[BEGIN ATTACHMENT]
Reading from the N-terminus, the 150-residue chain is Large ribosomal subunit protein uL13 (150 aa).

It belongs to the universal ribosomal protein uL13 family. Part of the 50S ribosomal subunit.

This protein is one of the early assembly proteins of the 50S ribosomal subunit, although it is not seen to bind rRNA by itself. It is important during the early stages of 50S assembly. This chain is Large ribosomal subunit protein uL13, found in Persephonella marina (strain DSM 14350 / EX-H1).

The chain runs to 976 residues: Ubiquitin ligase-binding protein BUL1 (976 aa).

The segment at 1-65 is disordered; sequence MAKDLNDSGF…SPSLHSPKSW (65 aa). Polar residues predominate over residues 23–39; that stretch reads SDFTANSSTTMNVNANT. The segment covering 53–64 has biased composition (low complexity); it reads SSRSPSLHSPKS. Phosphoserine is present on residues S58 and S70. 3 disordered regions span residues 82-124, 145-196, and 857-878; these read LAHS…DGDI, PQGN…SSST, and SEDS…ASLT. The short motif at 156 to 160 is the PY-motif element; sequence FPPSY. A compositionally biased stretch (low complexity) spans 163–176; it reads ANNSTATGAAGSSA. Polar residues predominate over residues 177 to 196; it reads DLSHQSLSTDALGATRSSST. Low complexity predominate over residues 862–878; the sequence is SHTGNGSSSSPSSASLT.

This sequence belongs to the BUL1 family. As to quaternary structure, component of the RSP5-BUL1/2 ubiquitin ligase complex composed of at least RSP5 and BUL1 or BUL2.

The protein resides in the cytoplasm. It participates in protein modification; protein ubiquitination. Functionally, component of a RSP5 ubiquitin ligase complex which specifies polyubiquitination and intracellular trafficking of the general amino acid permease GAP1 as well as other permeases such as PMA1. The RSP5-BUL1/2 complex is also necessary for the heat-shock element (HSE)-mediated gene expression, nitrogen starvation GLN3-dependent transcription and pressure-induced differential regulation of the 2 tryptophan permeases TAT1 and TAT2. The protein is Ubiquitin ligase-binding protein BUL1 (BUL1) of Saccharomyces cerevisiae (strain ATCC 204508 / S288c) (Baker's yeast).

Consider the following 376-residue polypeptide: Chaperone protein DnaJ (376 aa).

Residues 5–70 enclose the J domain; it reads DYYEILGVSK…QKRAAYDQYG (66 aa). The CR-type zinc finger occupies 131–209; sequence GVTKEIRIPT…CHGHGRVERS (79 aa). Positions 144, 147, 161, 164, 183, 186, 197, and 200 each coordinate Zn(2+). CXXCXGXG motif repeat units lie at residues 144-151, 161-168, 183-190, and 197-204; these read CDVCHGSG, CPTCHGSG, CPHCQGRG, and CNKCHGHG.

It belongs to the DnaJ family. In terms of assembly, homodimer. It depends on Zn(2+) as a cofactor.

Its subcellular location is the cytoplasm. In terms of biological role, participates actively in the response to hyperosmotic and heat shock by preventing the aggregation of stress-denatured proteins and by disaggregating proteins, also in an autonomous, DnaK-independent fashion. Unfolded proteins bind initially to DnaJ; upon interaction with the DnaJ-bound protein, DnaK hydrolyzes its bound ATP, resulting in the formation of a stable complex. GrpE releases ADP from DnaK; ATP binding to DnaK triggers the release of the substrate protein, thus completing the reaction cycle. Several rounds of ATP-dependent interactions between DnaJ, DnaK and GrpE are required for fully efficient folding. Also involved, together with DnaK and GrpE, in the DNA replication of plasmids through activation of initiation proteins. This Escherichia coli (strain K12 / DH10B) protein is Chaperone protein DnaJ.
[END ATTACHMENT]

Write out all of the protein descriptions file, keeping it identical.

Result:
Reading from the N-terminus, the 150-residue chain is Large ribosomal subunit protein uL13 (150 aa).

It belongs to the universal ribosomal protein uL13 family. Part of the 50S ribosomal subunit.

This protein is one of the early assembly proteins of the 50S ribosomal subunit, although it is not seen to bind rRNA by itself. It is important during the early stages of 50S assembly. This chain is Large ribosomal subunit protein uL13, found in Persephonella marina (strain DSM 14350 / EX-H1).

The chain runs to 976 residues: Ubiquitin ligase-binding protein BUL1 (976 aa).

The segment at 1-65 is disordered; sequence MAKDLNDSGF…SPSLHSPKSW (65 aa). Polar residues predominate over residues 23–39; that stretch reads SDFTANSSTTMNVNANT. The segment covering 53–64 has biased composition (low complexity); it reads SSRSPSLHSPKS. Phosphoserine is present on residues S58 and S70. 3 disordered regions span residues 82-124, 145-196, and 857-878; these read LAHS…DGDI, PQGN…SSST, and SEDS…ASLT. The short motif at 156 to 160 is the PY-motif element; sequence FPPSY. A compositionally biased stretch (low complexity) spans 163–176; it reads ANNSTATGAAGSSA. Polar residues predominate over residues 177 to 196; it reads DLSHQSLSTDALGATRSSST. Low complexity predominate over residues 862–878; the sequence is SHTGNGSSSSPSSASLT.

This sequence belongs to the BUL1 family. As to quaternary structure, component of the RSP5-BUL1/2 ubiquitin ligase complex composed of at least RSP5 and BUL1 or BUL2.

The protein resides in the cytoplasm. It participates in protein modification; protein ubiquitination. Functionally, component of a RSP5 ubiquitin ligase complex which specifies polyubiquitination and intracellular trafficking of the general amino acid permease GAP1 as well as other permeases such as PMA1. The RSP5-BUL1/2 complex is also necessary for the heat-shock element (HSE)-mediated gene expression, nitrogen starvation GLN3-dependent transcription and pressure-induced differential regulation of the 2 tryptophan permeases TAT1 and TAT2. The protein is Ubiquitin ligase-binding protein BUL1 (BUL1) of Saccharomyces cerevisiae (strain ATCC 204508 / S288c) (Baker's yeast).

Consider the following 376-residue polypeptide: Chaperone protein DnaJ (376 aa).

Residues 5–70 enclose the J domain; it reads DYYEILGVSK…QKRAAYDQYG (66 aa). The CR-type zinc finger occupies 131–209; sequence GVTKEIRIPT…CHGHGRVERS (79 aa). Positions 144, 147, 161, 164, 183, 186, 197, and 200 each coordinate Zn(2+). CXXCXGXG motif repeat units lie at residues 144-151, 161-168, 183-190, and 197-204; these read CDVCHGSG, CPTCHGSG, CPHCQGRG, and CNKCHGHG.

It belongs to the DnaJ family. In terms of assembly, homodimer. It depends on Zn(2+) as a cofactor.

Its subcellular location is the cytoplasm. In terms of biological role, participates actively in the response to hyperosmotic and heat shock by preventing the aggregation of stress-denatured proteins and by disaggregating proteins, also in an autonomous, DnaK-independent fashion. Unfolded proteins bind initially to DnaJ; upon interaction with the DnaJ-bound protein, DnaK hydrolyzes its bound ATP, resulting in the formation of a stable complex. GrpE releases ADP from DnaK; ATP binding to DnaK triggers the release of the substrate protein, thus completing the reaction cycle. Several rounds of ATP-dependent interactions between DnaJ, DnaK and GrpE are required for fully efficient folding. Also involved, together with DnaK and GrpE, in the DNA replication of plasmids through activation of initiation proteins. This Escherichia coli (strain K12 / DH10B) protein is Chaperone protein DnaJ.